The human spine is made up of 33 stacked vertebrae. These segments allow small movements in all directions which facilitates balance in the upright position. A normal human spine is not straight. There are small curves at the neck, upper back and low back. If these curves become exaggerated, posture, mobility and stability of the spine and trunk are affected.
There are 3 primary ways in which excessive spinal curvature develops: lordosis, kyphosis and scoliosis.
Lordosis is excessive inward arching of the spine. This usually, but not always, begins in the low back. Seen from the side, a sway back illustrates this condition. Lordosis is almost always accompanied by a forwardly tipped pelvis, loss of abdominal muscle strength and a backwardly tipped or elevated rib cage. The muscles of the low back become short, tight and compress the spine. This core imbalance disrupts the position and function of the shoulders and arms, the hips and legs, and the neck and head. It also interferes with normal, restful breathing. If left uncorrected, musculoskeletal imbalances generated by this posture can contribute to pain and injury, and can contribute to the development of kyphosis and scoliosis.
Kyphosis is excessive rounding of the spine, most commonly occurring in the upper back. Often, excessive lordosis is present in the low back. Seen from the side, the upper torso appears bent forward. In order to maintain an upright head, the neck angles forward and the chin tilts up. The shoulders move into a forward rounded position. Breathing capacity tends to be reduced requiring overuse of the muscles of the neck to assist respiration. Over time the vertebrae can change shape and become wedged making it more difficult to reverse this pattern.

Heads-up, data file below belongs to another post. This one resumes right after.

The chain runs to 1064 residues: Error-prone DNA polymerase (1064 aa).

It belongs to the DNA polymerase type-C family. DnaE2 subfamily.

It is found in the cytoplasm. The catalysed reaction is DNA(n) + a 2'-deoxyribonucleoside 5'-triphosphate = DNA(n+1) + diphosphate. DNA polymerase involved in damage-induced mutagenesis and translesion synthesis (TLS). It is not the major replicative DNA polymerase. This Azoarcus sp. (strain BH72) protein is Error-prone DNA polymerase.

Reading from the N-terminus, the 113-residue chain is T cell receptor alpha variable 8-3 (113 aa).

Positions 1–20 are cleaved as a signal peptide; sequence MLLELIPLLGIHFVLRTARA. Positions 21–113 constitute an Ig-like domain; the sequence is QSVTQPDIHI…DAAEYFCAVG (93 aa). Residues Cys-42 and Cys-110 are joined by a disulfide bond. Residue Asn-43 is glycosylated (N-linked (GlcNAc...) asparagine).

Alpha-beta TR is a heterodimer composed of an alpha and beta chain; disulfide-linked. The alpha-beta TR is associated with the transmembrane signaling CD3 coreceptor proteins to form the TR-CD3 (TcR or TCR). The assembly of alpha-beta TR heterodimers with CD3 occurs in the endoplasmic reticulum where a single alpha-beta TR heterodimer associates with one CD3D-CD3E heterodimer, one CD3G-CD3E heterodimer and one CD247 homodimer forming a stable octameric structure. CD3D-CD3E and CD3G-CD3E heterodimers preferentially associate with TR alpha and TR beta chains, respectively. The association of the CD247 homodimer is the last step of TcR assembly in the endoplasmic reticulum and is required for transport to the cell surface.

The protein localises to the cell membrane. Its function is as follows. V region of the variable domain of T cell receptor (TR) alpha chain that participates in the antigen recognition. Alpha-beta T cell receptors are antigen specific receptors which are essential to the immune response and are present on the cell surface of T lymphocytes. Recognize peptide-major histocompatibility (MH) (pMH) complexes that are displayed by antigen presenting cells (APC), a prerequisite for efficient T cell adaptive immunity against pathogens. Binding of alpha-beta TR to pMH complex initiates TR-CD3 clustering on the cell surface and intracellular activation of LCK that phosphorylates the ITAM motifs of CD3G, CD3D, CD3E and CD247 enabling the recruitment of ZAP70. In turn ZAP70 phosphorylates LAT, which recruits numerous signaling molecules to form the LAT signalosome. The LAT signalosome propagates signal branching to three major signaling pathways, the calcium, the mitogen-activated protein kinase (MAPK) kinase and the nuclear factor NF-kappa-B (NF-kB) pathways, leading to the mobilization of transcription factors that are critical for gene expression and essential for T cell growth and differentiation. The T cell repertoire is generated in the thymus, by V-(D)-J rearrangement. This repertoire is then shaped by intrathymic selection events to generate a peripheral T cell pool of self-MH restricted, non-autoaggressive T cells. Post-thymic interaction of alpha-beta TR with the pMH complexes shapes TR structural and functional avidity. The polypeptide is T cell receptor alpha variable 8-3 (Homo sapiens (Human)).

Scoliosis develops when, for unknown reasons, the vertebrae begin to side bend and rotate. Seen from the back, an X-ray will reveal a “C” curve or an “S” shape of the spine. This may be visible as uneven prominences of the back, uneven height of the hips or as an elevated right shoulder.
Although scoliosis can occur at any age, it develops most commonly during periods of rapid growth in childhood or adolescence, following trauma or with aging. Side curvatures are often accompanied by excessive lordosis of the low or mid back and sometimes by kyphosis of the upper or low back. Scoliosis causes loss of height, loss of muscle balance right to left, decreased respiratory efficiency, and pain can result.
Lordosis, kyphosis and scoliosis are spinal deformities, however these conditions cause compensations in multiple physiological systems. If untreated, these compensations begin to reinforce the spinal changes. Fortunately, rehabilitation methods to re-balance the body have been developed. It is most efficient to begin retraining early in the process before structural changes in the bones and soft tissue take place, but re-balancing activities can help at any stage.
Postural Restoration Methodology and the Schroth Method offer 3 dimensional activities which work asymmetrically to re-activate short tight muscles and to relax and shorten over lengthened ones. This muscle activity influences the vertebrae and rib cage. Both methods also rely on retraining breathing to assist in this re-balancing. Once learned, these techniques are applied to activities of daily living, and to sports activities when appropriate, breaking old postural habits and reinforcing new postures and movement patterns.